The Use of Computational Flow Modeling to Determine Disinfection Efficacy of an Advanced Hydrodynamic Vortex Combined Sewer Overflow Treatment System

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The Problem
A number of cities in Northeastern US are investigating the installation of new combined sewer overflow (CSO) treatment units utilizing an Advanced Hydrodynamic Vortex Separator (HDVS) with a self-cleansing screen. Hydrodynamic Vortex systems have traditionally been utilized as high-rate solids liquid separators and only recently have their potential use as contact chambers for high-rate disinfection of CSOs been realized. Conventional disinfection of CSOs, using mixed basins, relies on achieving contact times on the order of 15 minutes.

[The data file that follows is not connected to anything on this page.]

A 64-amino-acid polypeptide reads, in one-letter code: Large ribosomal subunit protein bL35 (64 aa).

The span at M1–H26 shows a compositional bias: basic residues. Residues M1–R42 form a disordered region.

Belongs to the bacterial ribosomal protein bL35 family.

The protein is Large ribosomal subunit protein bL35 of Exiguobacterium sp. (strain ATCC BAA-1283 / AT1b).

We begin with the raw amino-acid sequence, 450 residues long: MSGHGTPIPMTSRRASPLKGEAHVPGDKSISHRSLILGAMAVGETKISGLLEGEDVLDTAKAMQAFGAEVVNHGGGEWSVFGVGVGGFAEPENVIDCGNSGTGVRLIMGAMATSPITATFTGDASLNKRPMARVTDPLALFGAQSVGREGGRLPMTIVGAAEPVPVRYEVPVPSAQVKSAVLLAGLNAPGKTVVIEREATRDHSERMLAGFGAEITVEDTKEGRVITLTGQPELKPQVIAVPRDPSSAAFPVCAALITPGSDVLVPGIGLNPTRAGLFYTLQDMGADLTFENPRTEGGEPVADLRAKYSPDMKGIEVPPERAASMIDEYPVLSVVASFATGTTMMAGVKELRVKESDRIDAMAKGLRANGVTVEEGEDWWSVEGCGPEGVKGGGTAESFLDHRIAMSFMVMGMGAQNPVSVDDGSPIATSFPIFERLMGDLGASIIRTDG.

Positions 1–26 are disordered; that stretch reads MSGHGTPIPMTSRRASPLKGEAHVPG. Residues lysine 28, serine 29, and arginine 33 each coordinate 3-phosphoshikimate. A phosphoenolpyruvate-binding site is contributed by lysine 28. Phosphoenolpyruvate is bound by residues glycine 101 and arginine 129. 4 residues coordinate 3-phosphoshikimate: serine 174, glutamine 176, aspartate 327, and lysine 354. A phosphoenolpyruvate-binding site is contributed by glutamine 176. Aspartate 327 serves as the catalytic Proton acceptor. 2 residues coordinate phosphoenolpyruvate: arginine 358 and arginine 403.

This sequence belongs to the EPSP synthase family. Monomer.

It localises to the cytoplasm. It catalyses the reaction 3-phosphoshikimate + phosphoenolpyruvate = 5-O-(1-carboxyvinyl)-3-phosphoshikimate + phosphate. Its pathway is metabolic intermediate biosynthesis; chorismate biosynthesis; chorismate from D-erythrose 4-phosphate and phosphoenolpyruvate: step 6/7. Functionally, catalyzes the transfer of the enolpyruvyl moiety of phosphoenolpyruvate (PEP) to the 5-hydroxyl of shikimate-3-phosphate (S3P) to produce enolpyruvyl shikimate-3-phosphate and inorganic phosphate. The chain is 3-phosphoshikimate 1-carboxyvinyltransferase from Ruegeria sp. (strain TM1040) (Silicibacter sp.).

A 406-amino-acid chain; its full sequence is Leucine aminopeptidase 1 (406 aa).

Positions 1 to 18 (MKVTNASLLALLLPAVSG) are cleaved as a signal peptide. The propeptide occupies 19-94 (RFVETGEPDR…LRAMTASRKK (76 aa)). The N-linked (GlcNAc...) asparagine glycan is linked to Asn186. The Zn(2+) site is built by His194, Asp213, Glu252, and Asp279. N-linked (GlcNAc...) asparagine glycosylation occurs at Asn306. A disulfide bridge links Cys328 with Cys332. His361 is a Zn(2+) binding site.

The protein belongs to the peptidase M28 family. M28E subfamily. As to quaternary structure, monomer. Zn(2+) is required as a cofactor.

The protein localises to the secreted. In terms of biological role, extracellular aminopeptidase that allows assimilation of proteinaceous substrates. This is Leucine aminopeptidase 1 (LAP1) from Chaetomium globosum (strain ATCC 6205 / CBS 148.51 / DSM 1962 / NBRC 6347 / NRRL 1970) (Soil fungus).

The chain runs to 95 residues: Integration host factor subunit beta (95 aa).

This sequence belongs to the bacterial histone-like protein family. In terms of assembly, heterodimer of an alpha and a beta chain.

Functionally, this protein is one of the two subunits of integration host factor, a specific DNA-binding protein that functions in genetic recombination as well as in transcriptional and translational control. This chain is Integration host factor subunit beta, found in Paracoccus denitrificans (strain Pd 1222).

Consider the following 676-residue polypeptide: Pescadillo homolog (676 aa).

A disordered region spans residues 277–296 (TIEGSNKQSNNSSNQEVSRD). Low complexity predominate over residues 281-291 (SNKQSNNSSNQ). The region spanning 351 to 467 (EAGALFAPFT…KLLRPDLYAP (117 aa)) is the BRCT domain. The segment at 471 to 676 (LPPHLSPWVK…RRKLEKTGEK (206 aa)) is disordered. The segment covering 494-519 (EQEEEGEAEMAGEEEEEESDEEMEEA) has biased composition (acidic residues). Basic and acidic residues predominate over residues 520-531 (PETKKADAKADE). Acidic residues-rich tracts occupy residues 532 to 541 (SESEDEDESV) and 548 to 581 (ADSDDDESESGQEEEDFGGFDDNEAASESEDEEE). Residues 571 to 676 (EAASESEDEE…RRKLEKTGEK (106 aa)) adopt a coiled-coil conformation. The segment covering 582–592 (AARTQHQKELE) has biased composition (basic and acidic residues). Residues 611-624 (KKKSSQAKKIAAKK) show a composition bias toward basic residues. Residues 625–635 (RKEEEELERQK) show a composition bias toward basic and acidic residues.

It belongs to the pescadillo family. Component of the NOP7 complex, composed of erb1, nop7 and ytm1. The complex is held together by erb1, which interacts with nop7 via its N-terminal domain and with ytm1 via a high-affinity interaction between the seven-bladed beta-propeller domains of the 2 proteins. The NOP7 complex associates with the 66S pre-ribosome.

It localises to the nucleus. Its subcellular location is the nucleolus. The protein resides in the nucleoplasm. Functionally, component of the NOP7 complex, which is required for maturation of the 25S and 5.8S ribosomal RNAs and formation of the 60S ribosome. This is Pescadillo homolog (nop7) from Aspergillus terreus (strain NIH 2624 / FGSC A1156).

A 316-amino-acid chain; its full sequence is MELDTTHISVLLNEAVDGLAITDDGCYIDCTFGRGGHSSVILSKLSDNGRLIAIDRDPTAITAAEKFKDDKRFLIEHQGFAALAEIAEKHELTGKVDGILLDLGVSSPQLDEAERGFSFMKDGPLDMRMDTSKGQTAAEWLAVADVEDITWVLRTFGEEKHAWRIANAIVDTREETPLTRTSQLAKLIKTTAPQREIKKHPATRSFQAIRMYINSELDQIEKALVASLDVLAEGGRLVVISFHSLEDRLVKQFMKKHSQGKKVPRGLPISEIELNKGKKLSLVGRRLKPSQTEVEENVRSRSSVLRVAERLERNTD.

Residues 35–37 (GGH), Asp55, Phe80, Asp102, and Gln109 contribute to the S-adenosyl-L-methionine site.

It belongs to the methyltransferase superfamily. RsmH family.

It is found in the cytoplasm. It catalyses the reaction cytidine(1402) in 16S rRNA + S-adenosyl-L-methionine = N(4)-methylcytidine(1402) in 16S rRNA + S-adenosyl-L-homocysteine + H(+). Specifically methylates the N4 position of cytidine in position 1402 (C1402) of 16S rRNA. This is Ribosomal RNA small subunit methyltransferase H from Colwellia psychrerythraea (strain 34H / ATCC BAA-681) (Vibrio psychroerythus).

It has been reported that highly stabilized flow patterns exist in the advanced HDVS because of the presence of internal components such as a central cone and dip plate. Previous work also confirms that the advanced HDVS behaves like 3 “Tanks in Series”. This means there is very little short-circuiting and the flow regime approaches that of the ideal plug flow mixing reactor.

A WERF report on more than 5 years of monitoring of a full-scale CSO disinfection system based on the Storm King Advanced Hydrodynamic Vortex Separator installed at Columbus, GA has demonstrated that these systems provide effective high-rate disinfection at contact times of the order of 3 minutes which is significantly less than the 15 minutes required for conventional disinfection of CSOs (Bonner, 2003). The basis for this observation, however, has not been fully understood.

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